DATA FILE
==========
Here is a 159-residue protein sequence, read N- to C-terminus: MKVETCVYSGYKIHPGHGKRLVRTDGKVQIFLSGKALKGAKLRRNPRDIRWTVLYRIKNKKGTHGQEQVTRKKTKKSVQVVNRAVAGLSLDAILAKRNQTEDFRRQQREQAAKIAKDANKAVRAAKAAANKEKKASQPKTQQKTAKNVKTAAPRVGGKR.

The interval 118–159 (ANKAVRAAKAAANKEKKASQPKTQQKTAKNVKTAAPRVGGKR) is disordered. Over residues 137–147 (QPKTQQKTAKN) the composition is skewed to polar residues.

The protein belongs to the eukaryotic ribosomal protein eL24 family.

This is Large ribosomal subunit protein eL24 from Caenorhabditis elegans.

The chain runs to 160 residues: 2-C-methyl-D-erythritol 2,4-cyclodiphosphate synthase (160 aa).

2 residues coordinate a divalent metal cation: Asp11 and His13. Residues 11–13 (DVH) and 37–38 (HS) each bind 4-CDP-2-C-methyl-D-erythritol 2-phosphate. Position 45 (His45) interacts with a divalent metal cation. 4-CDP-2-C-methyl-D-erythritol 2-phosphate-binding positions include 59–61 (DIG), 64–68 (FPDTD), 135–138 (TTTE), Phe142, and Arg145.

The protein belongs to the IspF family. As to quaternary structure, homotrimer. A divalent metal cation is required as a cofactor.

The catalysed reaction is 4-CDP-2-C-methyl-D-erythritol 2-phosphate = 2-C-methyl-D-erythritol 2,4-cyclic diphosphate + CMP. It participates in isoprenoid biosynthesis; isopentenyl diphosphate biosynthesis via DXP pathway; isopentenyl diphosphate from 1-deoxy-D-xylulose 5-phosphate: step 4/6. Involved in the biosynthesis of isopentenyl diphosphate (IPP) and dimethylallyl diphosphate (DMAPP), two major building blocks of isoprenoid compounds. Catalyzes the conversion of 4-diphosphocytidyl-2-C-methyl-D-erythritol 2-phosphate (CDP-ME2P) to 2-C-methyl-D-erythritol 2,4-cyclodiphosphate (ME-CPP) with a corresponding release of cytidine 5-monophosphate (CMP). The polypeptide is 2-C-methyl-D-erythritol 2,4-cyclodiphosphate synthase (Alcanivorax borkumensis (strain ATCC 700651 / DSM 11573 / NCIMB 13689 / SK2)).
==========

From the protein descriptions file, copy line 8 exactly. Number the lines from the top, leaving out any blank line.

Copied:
The catalysed reaction is 4-CDP-2-C-methyl-D-erythritol 2-phosphate = 2-C-methyl-D-erythritol 2,4-cyclic diphosphate + CMP. It participates in isoprenoid biosynthesis; isopentenyl diphosphate biosynthesis via DXP pathway; isopentenyl diphosphate from 1-deoxy-D-xylulose 5-phosphate: step 4/6. Involved in the biosynthesis of isopentenyl diphosphate (IPP) and dimethylallyl diphosphate (DMAPP), two major building blocks of isoprenoid compounds. Catalyzes the conversion of 4-diphosphocytidyl-2-C-methyl-D-erythritol 2-phosphate (CDP-ME2P) to 2-C-methyl-D-erythritol 2,4-cyclodiphosphate (ME-CPP) with a corresponding release of cytidine 5-monophosphate (CMP). The polypeptide is 2-C-methyl-D-erythritol 2,4-cyclodiphosphate synthase (Alcanivorax borkumensis (strain ATCC 700651 / DSM 11573 / NCIMB 13689 / SK2)).